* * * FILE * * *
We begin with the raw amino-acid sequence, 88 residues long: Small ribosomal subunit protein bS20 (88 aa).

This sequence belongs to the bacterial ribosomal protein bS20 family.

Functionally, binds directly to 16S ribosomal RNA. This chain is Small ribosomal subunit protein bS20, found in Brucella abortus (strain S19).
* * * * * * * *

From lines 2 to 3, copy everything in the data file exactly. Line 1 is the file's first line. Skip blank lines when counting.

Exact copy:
This sequence belongs to the bacterial ribosomal protein bS20 family.

Functionally, binds directly to 16S ribosomal RNA. This chain is Small ribosomal subunit protein bS20, found in Brucella abortus (strain S19).